II. Discussion

There is no diversity of citizenship jurisdiction, so subject matter jurisdiction may be conferred only through a federal question. On its face, Plaintiffs' well-pleaded Petition contains only state law claims. Nevertheless, in pleading a cause of action alleging a violation of the CBA, Plaintiffs have pleaded a cause of action that is completely preempted by § 301 of the Labor Management Relations Act ("LMRA") and is thus federal in nature. The Court therefore must deny Plaintiffs' Motion to Remand.

A. The Standard

A defendant may remove "any civil action brought in a State court of which the district courts of the United States have original jurisdiction."[3] Congress has authorized the federal district courts to exercise original jurisdiction in "all civil actions arising under the Constitution, laws, or treaties of the United States."[4] Federal question jurisdiction exists only over those cases in which either 1) federal law creates the cause of action asserted, or 2) plaintiff's right to relief necessarily depends on resolution of a substantial question of federal law.[5] Whether a suit "arises under" federal law is determined by the well-pleaded complaint rule, which provides that federal jurisdiction exists "only when a federal question is presented on the face of the plaintiff's properly pleaded complaint."[6] The plaintiff is the master of the complaint and may eschew claims based on federal law thereby choosing to have the case heard in state court.[7]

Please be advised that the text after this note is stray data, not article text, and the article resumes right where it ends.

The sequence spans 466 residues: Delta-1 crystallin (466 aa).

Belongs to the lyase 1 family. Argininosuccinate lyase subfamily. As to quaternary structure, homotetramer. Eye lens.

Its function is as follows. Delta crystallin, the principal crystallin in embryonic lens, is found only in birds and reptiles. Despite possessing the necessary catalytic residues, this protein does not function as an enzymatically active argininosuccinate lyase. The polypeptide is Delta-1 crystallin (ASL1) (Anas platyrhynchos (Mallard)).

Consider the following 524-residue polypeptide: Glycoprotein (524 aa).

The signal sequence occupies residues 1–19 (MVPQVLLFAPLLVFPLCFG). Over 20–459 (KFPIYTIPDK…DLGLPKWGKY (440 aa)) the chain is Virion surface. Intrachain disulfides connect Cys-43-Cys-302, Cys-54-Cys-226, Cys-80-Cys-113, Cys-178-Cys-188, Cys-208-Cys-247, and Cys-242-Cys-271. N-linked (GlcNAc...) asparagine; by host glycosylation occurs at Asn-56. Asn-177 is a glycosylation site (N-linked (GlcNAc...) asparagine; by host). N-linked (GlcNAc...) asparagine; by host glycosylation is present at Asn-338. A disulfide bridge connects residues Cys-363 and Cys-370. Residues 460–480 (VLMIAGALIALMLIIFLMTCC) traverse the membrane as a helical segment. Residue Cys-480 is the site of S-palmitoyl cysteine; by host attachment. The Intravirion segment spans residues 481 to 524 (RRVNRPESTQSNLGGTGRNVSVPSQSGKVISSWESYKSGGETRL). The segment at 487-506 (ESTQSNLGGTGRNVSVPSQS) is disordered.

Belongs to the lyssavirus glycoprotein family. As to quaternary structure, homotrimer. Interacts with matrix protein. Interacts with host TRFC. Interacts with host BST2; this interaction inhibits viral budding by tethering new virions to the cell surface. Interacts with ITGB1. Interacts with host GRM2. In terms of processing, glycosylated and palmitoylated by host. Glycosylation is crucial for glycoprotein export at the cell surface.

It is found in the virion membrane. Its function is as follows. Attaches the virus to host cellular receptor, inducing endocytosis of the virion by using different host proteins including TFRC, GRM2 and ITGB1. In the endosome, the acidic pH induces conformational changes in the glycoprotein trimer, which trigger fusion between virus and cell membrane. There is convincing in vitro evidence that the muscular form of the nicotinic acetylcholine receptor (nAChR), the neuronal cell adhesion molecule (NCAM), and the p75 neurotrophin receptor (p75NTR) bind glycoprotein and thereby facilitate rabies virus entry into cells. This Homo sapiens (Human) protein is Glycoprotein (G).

A federal claim may nevertheless arise. The "vast bulk of suits that arise under federal law" are from the first category, where federal law creates the cause of action.[8] In a much narrower category are state law claims that "implicate significant federal issues."[9] These claims fall within a limited exception to the well-pleaded complaint rule, which is grounded in "the commonsense notion that a federal court ought to be able to hear claims recognized under state law that nonetheless turn on substantial questions of federal law, and thus justify resort to the experience, solicitude, and hope of uniformity that a federal forum offers on federal issues."[10]